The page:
Friday, April 19, 2013

Hong Kong Bites

So, not surprisingly, where to eat in Hong Kong took some priority in our (my) planning.  We have become fairly enamored of several Cantonese restaurants in Shanghai and I was determined to take part in the local dim sum and tea house ritual.  Here are a couple of our yummy (or interesting) experiences, covering the gamut from extremely traditional to contemporary fusion.  Like Shanghai, you can truly get it all in Hong Kong (it just comes with a lot less honking and pushing in Hong Kong)...

The Classic "Experience" of the Tea House
Lin Hueng Tea House (or Lian Xiang Lou)

This is a quintessential Hong Kong experience, unchanged over many years.  We were a little wary as we had heard they make no concessions to tourists and therefore no English (or really even Mandarin, of which we at least know a few words) so we thought we'd take a look and "scope it out".  Heading upstairs to the dining room, the place was packed.  Bustling with "renao", the hot, sweaty loud atmosphere that indicates a place is great...we were quickly swept up in the action.  Before we could decide what to do, we were ushered in to a small corner spot, a stool procured to squeeze us in an already packed table of about ten.  Guess we will go with the flow!

We were brought some dishware along with hot water and the lady next to us was kind enough to gesture and briefly tell us we should wash out our cups/dishes in the boiled water.  So, we followed along as instructed while glancing around trying to get the flow.  Being dim sum, various bites are brought around on carts...but as I had heard, at this place, you generally don't (can't) wait for them to come to you.  The patrons jump up when a cart comes out of the kitchen and the best dishes are quickly gone.  We easily got some sweet, steamed bread that came by the table and I then braved the carts to see what I could get.  I got some tasty shrimp dumplings and then got a bit stymied by the pork choices (the meatballs looked harmless but were chewy to say the least).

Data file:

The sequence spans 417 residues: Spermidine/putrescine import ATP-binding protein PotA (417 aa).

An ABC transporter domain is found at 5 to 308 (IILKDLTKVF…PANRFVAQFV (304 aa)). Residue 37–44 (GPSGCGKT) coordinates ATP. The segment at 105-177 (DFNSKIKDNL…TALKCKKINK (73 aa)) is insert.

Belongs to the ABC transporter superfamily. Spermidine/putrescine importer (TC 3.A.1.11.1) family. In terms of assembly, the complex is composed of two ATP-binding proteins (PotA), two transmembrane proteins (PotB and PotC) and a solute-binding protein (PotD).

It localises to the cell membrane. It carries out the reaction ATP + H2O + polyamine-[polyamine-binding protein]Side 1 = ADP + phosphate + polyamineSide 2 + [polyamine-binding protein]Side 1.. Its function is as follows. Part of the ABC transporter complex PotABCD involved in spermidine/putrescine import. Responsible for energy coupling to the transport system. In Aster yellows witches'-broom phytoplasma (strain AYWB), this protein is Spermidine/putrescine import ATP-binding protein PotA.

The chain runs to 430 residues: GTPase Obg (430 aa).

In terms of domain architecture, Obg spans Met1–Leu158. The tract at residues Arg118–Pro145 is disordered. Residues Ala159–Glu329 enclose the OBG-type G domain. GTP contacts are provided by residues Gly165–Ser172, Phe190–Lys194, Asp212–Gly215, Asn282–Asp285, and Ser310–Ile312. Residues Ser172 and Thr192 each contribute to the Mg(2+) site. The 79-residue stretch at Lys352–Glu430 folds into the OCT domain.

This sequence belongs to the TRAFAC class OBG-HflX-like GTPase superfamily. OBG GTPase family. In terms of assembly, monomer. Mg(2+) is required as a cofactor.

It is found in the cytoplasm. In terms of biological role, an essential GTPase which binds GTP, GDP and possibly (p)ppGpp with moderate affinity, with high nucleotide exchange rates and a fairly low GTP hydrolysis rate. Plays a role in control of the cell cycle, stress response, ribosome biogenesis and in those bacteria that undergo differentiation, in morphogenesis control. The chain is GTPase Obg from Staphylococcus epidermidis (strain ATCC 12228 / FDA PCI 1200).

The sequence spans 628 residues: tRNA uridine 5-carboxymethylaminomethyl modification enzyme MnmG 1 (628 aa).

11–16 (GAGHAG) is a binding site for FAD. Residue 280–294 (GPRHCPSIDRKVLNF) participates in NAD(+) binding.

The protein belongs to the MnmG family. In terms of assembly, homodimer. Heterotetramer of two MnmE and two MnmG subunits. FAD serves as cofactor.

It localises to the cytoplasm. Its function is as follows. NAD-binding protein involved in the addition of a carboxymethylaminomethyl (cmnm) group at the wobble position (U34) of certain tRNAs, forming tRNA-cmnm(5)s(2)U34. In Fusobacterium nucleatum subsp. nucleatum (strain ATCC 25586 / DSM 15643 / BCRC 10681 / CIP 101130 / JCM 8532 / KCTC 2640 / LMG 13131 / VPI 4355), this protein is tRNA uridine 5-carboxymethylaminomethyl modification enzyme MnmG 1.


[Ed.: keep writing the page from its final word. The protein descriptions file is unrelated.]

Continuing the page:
After a few snacks, we felt like we'd had a sufficient experience to say we'd done it.  I can't say that the food was anything special, but it was something unique for us.  In a world where so much becomes modernized and more homogeneous, this was a fun trip back in time, so I'm glad we braved it.  We were far from mastering the we left still pondering how we could have managed to get some of the better dishes that people seemed to custom order.  Next time, perhaps we'll go with a Cantonese speaker and see how the experience contrasts.

Classic DimSum at Maxim's Palace

When we arrived we were afraid we had somehow missed Dim Sum hours due to a sign out front regarding tea hours, but it simply meant we had missed the special prices (reduced very early and later afternoon).  This was probably a good thing because we were able to get seated immediately (whereas on our way out, there were probably over 100 people waiting).

This place has the large Chinese banquet hall look and was definitely several steps above the first tea house in elegance.  They had a massive dim sum menu as well as other a la carte dishes.  They do have some carts that come around with items (particularly sweets), but most items are ordered with a checklist and brought to you from the kitchen/stations.
Everything I had was delicious.  It was typical dim sum fare, a lot of steamed buns and dumplings.  My favorite was probably the roast pork snack (shocking as a previous non-pork eater and former vegetarian, this is often my favorite dish).  Melt in your mouth!